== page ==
Last Wednesday my work group went on a canoe trip and followed it up with a barbecue at a coworker’s house. I had baked a key lime cheesecake and half baked a bread pudding (thinking I’d serve it warm at the barbecue) and asked my boss to bring them. He was coming later and I had no place to store the baked goods while we canoed. He arrived, I asked him about the cakes and his reply was “aaaaah, shit”. So they waited in the work fridge for my return after Colossalcon.
I came in Monday, checked their status and found the bread pudding was half gone and the key lime cheesecake was completely gone. The cheesecake doesn’t surprise me but the bread pudding? It was only half-baked. Underdone bread pudding has the texture and appearance of croutons covered in chocolate chips and baby snot which never struck me as toothsome.
This rivals the time my coworkers at my previous employer ate 2.5 lbs of seized fudge which had the taste and texture of chocolate chalk.
Twice a week my lunch break consists of me just walking around Center City Philadelphia. During about a third of these walks, I pass a lunch cart on 16th Street that looks like standard hilal fare but for which the line seems to extend three times further than most other lunch cart lines. I made a note of which cart it was and wanted to come back again another time when the line was shorter. Today, I took lunch at quarter after 11, ran to the cart, ordered the chicken kabob and was met with a wholly unspectacular meal. Why was the line so long? Was there a massive craving for mediocre dry chicken in some unknown sauce served on meat spears? Did I have strange tastes? I had eaten at a mall food court and on the way back passed again the street the Amazing Cart was on and found out why my lunch may have been unimpressive. I had gone to the wrong cart. There were two hilal lunch carts and I had missed the one with the now massive line as it’s not visible from the north due to a news stand. The thing you saw from my vantage was the massive line and nothing more.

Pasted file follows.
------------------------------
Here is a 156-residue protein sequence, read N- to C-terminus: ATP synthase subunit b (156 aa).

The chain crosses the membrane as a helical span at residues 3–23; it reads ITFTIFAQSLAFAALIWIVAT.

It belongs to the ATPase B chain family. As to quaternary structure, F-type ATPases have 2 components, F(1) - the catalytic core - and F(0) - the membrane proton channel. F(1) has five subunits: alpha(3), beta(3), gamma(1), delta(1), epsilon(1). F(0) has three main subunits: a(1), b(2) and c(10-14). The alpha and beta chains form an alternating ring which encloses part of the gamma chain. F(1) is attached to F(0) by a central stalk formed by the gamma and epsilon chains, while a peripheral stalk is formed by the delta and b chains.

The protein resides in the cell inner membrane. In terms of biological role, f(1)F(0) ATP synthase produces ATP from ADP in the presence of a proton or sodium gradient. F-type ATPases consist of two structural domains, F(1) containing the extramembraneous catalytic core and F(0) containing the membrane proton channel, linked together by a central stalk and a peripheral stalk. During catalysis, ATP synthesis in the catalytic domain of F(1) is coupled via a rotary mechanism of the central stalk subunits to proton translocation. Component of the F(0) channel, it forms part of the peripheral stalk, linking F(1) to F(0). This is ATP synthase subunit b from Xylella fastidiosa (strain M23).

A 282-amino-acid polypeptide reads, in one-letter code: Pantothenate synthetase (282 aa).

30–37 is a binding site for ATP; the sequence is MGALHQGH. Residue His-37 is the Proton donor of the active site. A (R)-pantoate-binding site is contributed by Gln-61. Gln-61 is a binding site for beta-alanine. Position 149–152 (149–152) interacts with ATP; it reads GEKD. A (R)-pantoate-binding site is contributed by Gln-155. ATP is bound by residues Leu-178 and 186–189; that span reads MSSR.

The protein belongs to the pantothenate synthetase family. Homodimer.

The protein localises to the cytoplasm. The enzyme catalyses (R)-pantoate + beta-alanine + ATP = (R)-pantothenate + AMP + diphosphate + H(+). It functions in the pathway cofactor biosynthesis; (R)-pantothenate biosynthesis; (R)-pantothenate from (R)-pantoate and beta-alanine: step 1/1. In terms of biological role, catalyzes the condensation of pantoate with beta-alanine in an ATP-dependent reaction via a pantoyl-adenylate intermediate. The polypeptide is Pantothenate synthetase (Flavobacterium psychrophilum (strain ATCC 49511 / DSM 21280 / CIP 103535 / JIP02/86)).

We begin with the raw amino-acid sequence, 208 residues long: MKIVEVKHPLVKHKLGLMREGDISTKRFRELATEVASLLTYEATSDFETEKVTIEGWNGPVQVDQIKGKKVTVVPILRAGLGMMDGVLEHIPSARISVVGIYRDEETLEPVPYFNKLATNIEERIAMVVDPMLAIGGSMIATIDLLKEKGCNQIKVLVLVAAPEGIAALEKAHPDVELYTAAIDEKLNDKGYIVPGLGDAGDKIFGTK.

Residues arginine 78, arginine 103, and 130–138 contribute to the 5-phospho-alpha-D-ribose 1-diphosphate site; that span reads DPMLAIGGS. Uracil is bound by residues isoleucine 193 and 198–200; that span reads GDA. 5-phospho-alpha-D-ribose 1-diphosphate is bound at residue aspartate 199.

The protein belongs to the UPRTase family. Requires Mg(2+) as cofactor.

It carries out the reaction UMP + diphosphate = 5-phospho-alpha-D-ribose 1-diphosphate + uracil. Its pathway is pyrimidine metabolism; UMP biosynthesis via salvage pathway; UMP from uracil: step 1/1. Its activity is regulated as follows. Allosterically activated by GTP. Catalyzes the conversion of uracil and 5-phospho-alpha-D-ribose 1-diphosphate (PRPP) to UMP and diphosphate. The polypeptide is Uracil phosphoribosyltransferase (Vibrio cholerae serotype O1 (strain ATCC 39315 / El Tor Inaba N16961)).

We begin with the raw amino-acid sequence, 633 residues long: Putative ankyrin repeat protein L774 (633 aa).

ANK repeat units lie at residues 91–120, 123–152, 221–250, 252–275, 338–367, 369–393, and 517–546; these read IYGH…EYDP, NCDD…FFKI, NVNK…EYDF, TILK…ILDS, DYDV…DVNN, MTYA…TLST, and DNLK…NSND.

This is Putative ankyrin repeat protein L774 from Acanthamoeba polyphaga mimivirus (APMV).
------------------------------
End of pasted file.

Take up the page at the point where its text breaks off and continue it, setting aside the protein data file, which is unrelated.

One of the benefits of baking is that it enjoys economies of scale. I can prepare a cookie in about 20 minutes using a toaster oven and a small bowl but 72 in an hour. I can produce about 160 in two if I can get two sets of sheet pans going. Today I made peanut butter cookies and made the 160 cookie double batch. Every time I do this the contents of the stand mixer nearly spill out and I need to integrate the flour with the care of a surgeon. I have no kitchen container that will hold this many cookies short of my 5 gallon igloo cooler and put about 120 in a Rubbermaid tub for work. Some were barely done, some were a bit toasted and not until after I finished did I realize that this was probably caused by the batter warming up as the kitchen heated up.
At work, I put out the tub, and over the course of the day people stopped by to thank me which is relatively rare. About half these people also said something like “you brought in a lot of cookies” and then looked at me accusingly. I guess my coworkers now view my baked goods as a standing challenge.
By the end of the day, about 20 cookies remained and the 30 people on my floor had consumed about 100 of them. That’s not even four per person and frankly I’m not impressed.
Running a little sum in the back of my head, there are no less than 35 places with five blocks of my workplace from which I can get a chicken or antipasto salad. This ranges from the Hilal lunch cart two blocks south of me where I can get a salad and a can of soda for $5.00 to Pain Quitidien where I will pay closer to $20.00. There’s a stop on that spectrum every two dollars or so with clusters around $7.95, $10.00, and $12.50.
Today I went to Joe’s Pizza for an antipasto salad and a man looking the acme of Irishness with lily white skin, red hair and freckles to the point where the name “Kieran Patrick McO’Connor” would have been appropriate took my order with a thick Sicilian accent. I asked if they offered drink refills and he gave a knowing smile and said “yeah”. When the salad was done, I was called up and asked what dress I’d like. I said “caesar or blue cheese” and the server put down his bottles of Italian and Ranch and pulled out a dusty box with Velveeta signage on it and fished out a packet of Newman’s Own that looked kind of beat up. It was unexpired and unpunctured so I tipped a packet to adventurous eating.
THe salad was fine and reasonable as part of an $8.00 lunch. When I returned to have my drink refilled, it was done by a chesty middle aged woman who gave me the same knowing smile as the guy who took my order.